Male sleeping in bed

Why workplaces need more doona days

How this mental health initiative improves productivity in the workplace

4 minute read
Male sleeping in bed

Imagine being able to skip your alarm in the morning to enjoy a well-needed sleep-in before a day of rest and recuperation – no questions asked.

This workplace phenomenon is known as a doona day – a company-approved mental health initiative allowing employees to recharge their batteries when they feel they are running on empty.

While doona days have taken off across the world, Health and Community Psychologist Marny Lishman said Australia was only just catching up, with companies slowly warming up to the idea.

“Doona days aren’t as common as they should be – people are certainly taking days like this but not calling it that,” Dr Lishman said.

“It’s often known as a mental health day or wellness day, but even then, you need to make sure it works with your workload and get it approved quite far in advance.

“People don’t often feel safe to say they need a doona day to recharge. There’s still a stigma there; people feel guilty about taking a day off when they’re feeling burnt out, so they might tell a fib and say they’re feeling physically unwell with a cold or flu.”

Netflix binge or errand catch-up?

Need a day dedicated to getting a haircut or catching up on that dental appointment you have been avoiding?

Or perhaps you have been meaning to mow the lawn, or can’t seem to escape your favourite Netflix show.

A doona day looks different to everyone.

To make the best use of a doona day, Dr Lishman said employees should question what their bodies and minds need to perform better.

“Having that day to either rest and relax or to play a bit of catch up on your life commitments enables you to get back on track and remove some of the pressure and mental load, so when you do come back, you’re performing at your best and your stress levels are lower,” she said.

“When our stress levels are lower, we’re more connected to our work. We’re also more creative and happier which, in turn, makes us more productive and nicer to our colleagues when we have those moments of recharge.”

Outlined in Deloitte’s Operating in the New Normal report, one in three Australian professionals felt fatigued or stressed by work every week, while Allianz Australia’s Allianz Future Thriving Workplaces study of more than 1500 Australian workers found 80 per cent wanted more resources and initiatives to address mental health in the workplace.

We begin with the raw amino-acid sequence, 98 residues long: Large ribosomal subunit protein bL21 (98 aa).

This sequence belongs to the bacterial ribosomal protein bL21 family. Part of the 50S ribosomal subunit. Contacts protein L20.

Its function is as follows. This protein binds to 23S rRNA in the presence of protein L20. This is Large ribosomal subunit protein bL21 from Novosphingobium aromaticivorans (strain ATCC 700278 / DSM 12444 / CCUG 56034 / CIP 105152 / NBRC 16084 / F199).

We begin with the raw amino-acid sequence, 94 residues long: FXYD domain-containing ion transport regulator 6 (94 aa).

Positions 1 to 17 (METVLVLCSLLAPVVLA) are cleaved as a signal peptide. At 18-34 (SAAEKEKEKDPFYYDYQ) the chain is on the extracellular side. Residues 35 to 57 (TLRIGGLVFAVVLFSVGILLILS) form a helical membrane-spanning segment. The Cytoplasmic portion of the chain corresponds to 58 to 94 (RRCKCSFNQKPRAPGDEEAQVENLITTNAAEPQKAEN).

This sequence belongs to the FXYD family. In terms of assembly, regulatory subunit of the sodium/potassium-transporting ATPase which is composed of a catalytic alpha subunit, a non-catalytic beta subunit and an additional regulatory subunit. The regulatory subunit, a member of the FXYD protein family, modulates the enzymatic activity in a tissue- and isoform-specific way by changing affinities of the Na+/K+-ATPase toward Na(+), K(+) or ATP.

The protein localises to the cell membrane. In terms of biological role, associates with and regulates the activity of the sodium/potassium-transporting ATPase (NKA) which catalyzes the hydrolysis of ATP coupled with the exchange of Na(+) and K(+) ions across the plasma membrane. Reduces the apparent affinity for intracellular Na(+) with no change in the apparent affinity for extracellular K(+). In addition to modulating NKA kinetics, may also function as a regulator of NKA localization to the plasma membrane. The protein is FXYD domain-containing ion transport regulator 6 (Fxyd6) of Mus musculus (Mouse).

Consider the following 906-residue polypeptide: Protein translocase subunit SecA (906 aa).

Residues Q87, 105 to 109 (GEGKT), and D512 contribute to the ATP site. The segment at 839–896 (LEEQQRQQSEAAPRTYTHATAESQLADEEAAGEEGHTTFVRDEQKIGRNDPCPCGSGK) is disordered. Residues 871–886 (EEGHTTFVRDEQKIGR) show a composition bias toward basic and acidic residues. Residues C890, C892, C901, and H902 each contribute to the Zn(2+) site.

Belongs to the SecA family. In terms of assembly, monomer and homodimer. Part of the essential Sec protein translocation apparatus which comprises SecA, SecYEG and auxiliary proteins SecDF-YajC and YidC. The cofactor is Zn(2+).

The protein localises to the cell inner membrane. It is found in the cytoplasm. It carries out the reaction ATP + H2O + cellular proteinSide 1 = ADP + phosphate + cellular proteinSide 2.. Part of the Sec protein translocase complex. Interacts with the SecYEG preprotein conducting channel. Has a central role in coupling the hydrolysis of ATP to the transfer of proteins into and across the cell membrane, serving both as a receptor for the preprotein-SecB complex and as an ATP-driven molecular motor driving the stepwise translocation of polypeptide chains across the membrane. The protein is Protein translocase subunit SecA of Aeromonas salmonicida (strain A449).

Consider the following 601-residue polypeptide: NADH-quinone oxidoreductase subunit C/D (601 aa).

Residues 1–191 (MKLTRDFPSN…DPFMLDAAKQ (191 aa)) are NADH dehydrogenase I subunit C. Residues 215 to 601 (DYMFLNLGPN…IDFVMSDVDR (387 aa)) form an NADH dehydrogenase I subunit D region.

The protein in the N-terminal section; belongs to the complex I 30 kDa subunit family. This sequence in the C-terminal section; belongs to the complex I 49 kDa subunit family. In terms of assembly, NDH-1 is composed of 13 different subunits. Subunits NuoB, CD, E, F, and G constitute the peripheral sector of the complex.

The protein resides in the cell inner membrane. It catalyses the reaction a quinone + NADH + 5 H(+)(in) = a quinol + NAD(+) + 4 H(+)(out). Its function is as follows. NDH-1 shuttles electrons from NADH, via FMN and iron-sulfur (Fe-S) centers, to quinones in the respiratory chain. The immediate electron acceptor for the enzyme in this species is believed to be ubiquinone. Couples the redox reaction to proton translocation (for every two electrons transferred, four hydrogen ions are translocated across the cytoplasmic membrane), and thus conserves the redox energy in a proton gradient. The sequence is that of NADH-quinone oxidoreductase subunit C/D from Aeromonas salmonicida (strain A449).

“One of the best things is to ask your staff what they might want. It all depends on the line of work too,” Dr Lishman said.

“If it’s taxing on the body versus the mind, some different proactive strategies are needed.

“For some, it might mean a doona day, while to others it might be a four-day week.

“It’s about asking yourself what your staff need to be mentally and physically well.”

The proof is in the pudding

Contributing to their wellbeing initiatives, Carman’s Kitchen offers employees two doona days per year.

It is one of the reasons why the company was ranked fifth in the Australian Financial Review’s BOSS Best Places to Work awards in 2021.

“It stemmed from bringing some honesty to the conversation that our staff sometimes just need a break,” Carman’s Kitchen Chief People Officer Lainie Tayler said.

“That moved to us allowing employees to access two personal leave days per year, which they don’t have to explain.

“They can just say, ‘I’m having a doona day’.

“There doesn’t need to be any notice and we celebrate that.

“When people take a doona day, we say, ‘we hope you have a good restful day and we’ll see you tomorrow’.”

Ms Tayler said doona days allowed staff to engage in activities promoting relaxation and rejuvenation.

“Lots of people take it easy and potter around the house, binge Netflix or some people like to book a spa day, and then go shopping in the afternoon,” she said.

“It’s about taking time to do what you need to do for yourself individually, as opposed to running around for other people or family.”

Ms Tayler said doona days encouraged better productivity and wellbeing within the workplace.

“You can tell people are definitely happier and rejuvenated after a doona day and, in turn, they’re happier at work,” she said.

“It’s about giving employees the space to work how they work best.

“It’s great to see the growing recognition of the importance of mental health initiatives and self-care because it makes workplaces better for everyone.”